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Keeping pace in the race for information: the UK Covid Vaccine Research Hub

In 2021, we launched a brand new website about research undertaken in the UK on vaccines for COVID-19. Funded by UK Research and Innovation via the National Core Studies Immunity Programme, the UK Covid Vaccine Research Hub aims to champion and celebrate the immense contribution of UK researchers to the development and understanding of vaccines for COVID-19, and act as a hub for information and resources about this vital work.


The pace of scientific enquiry has been rapidly increasing for decades, but this acceleration underwent a sudden uptick in March 2020 and has been on a sharp upward trend ever since. Those very first reports of a new coronavirus that was able to infect humans and trigger severe illness marked the beginning of an urgent race to collaborate, innovate, publish and communicate faster and smarter than ever before.

The resourcefulness, diligence and energy displayed by the scientific community since then has been nothing short of extraordinary. New insights about the vaccines are emerging almost daily and their role in tackling the pandemic, helping us to understand precisely how immunity is generated, how long protection lasts, and how to harness the benefits of vaccination safely and effectively. A mind-boggling array of experts are involved, including immunologists, epidemiologists, data scientists, bioinformaticians, statisticians and many others. All of this expertise and knowledge will combine to help us refine and deepen our understanding of the vaccines and how best to use them to protect populations across the globe.

 

Channelling evidence to those that need it

The pace at which this is all happening presents a challenge in terms of getting new information to those that need it, and doing this responsibly, clearly and promptly. The quick-fire communications habits of the modern world have undeniably played a positive role, with more opportunities for scientists to explain their processes, insights and reservations to the public with little mediation or delay. But this world of instantaneous feedback has a thorny flip-side, and everything from innocent misplaced assumption through to calculated disinformation has been able to sweep online channels more or less unfettered.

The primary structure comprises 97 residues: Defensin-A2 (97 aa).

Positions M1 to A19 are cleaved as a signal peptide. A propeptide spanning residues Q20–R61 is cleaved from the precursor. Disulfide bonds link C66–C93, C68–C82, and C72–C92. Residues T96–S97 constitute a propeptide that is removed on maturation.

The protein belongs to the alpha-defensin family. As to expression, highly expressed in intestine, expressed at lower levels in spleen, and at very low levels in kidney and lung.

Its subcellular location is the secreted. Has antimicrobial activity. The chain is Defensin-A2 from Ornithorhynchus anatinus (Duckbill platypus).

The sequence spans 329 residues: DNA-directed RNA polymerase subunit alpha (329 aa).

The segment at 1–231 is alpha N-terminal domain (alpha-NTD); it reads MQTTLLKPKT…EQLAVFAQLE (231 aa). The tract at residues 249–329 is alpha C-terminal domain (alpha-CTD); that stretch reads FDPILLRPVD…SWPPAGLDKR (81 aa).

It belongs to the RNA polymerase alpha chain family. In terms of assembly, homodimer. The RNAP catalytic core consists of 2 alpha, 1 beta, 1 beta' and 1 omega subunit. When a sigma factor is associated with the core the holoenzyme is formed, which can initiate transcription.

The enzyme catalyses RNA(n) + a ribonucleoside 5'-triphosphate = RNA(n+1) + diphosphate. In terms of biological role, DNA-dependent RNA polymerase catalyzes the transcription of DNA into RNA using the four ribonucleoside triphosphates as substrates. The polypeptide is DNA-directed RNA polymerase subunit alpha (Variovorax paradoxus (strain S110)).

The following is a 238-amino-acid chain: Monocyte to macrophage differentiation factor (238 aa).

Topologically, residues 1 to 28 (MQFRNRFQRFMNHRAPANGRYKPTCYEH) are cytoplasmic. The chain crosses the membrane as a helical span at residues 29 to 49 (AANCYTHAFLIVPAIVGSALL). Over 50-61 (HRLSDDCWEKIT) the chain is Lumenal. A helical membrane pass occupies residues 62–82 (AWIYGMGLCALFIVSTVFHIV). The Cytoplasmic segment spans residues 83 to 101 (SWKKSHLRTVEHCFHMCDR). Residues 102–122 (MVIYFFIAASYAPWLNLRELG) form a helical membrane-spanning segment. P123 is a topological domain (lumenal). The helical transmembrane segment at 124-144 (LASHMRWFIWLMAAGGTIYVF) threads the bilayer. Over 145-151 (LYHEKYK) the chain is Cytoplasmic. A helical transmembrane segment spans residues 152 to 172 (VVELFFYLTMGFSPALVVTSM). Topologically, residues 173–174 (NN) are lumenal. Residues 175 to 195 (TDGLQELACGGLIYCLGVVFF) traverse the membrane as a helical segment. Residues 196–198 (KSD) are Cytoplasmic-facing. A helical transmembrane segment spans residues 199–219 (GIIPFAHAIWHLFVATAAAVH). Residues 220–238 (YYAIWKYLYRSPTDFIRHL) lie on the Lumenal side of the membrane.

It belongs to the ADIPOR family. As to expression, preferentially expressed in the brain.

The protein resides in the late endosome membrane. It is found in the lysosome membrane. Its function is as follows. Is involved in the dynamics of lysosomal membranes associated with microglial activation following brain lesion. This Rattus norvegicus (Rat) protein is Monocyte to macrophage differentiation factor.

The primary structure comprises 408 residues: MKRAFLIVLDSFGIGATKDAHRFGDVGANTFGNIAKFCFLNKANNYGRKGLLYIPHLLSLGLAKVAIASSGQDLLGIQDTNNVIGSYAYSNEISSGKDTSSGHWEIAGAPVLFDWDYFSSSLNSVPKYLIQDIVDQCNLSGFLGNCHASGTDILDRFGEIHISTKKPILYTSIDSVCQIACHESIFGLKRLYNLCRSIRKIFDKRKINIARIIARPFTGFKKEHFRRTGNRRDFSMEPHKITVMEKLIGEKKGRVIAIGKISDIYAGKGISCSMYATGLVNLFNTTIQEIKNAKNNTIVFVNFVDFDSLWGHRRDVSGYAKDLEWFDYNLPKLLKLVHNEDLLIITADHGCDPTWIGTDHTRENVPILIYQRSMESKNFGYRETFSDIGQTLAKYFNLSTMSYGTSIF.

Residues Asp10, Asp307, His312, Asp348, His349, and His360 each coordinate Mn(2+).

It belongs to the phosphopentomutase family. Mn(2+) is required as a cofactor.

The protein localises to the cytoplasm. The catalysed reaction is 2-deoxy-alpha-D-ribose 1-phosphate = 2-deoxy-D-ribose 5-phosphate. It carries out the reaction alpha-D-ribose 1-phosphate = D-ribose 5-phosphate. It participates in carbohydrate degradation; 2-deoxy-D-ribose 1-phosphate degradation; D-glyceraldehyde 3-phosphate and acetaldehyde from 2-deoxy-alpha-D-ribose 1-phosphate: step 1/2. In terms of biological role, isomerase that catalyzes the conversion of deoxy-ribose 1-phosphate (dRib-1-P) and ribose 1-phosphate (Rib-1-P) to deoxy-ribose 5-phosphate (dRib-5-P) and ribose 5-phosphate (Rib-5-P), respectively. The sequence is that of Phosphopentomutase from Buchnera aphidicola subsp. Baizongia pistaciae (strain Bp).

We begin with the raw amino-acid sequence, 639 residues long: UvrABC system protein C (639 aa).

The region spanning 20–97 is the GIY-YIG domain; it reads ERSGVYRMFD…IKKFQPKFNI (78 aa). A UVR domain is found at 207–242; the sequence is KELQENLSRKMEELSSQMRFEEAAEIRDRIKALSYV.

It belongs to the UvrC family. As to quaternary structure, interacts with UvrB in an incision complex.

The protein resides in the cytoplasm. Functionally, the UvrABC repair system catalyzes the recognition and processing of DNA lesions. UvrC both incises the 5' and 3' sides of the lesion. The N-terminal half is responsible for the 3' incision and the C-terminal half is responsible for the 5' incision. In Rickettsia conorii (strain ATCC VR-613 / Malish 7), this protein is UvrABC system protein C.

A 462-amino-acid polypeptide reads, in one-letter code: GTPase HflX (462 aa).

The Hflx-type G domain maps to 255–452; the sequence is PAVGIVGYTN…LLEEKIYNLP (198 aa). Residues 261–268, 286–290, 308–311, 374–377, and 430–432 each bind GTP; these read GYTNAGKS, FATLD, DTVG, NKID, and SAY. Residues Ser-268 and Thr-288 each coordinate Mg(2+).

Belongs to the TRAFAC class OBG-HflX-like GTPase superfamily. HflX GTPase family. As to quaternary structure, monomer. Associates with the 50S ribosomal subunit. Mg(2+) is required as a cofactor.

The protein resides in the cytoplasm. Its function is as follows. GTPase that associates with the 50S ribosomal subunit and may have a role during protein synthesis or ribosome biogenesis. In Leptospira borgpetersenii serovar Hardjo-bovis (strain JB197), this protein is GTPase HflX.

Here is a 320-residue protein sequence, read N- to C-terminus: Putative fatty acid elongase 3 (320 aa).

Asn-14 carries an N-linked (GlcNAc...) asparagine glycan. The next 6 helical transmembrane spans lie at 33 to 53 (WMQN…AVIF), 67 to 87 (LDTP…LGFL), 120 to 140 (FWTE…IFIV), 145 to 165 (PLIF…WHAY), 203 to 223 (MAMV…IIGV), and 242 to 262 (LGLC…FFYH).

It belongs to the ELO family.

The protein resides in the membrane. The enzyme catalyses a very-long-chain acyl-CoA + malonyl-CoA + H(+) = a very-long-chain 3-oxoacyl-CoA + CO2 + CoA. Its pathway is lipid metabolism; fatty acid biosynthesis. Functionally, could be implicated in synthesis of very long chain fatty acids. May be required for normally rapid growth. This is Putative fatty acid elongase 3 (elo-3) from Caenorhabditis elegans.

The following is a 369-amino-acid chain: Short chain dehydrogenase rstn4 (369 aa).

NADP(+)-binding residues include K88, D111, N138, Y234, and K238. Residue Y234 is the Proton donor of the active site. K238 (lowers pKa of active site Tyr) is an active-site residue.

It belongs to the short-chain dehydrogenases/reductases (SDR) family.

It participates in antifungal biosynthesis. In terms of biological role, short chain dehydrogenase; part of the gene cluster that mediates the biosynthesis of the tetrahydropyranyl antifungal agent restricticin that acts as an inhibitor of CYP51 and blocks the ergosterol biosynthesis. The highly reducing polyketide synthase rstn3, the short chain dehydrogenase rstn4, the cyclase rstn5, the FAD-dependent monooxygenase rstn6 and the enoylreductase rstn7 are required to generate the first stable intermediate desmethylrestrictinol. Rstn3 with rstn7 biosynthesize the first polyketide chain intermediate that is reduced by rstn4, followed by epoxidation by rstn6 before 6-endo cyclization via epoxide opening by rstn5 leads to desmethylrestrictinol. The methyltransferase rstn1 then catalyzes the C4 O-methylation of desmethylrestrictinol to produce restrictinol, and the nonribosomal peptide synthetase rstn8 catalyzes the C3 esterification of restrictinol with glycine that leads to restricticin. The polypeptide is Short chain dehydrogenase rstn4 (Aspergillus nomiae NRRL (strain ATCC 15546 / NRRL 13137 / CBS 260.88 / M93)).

Early in 2021, the team behind UKRI’s National Core Studies Immunity programme got in touch with the British Society for Immunology with an idea for a new website that would bring together resources, news, publications and other vital information aimed at three distinct audiences – researchers, policymakers and the general public – each of which was under pressure to make informed decisions in response to the pandemic.

“The science was moving forward at such a rate, and we wanted to make sure people had access to the latest, evidence-based information and resources,” says Professor Paul Moss, Professor of Haematology at the University of Birmingham and lead for the National Core Studies Immunity Programme. “The obvious solution was to create an online resource that was freely accessible, and would bring all the latest information together in one place.”

UK Covid Vaccine Research Hub

A hub to inform, inspire and celebrate

In response, the BSI team drew up a plan for the UK Covid Vaccine Research Hub, with the objective of keeping pace with the steady stream of enquiry and innovation from UK research teams. They took on the responsibility of designing, building and managing the site, reporting new findings swiftly and objectively, and collating resources that would equip people to make decisions for themselves based on the latest science.

“There is now more appetite than ever before for information about how vaccines work, how they are developed and tested, and about the risks and benefits for individuals. We were excited at the prospect of creating a portal that would meet this demand. At the same time, it was a prime opportunity to promote awareness and support for the work being undertaken by UK research teams, whose explorations are vital to global efforts to bring us out of the pandemic.” says Dr Doug Brown, Chief Executive of the British Society for Immunology.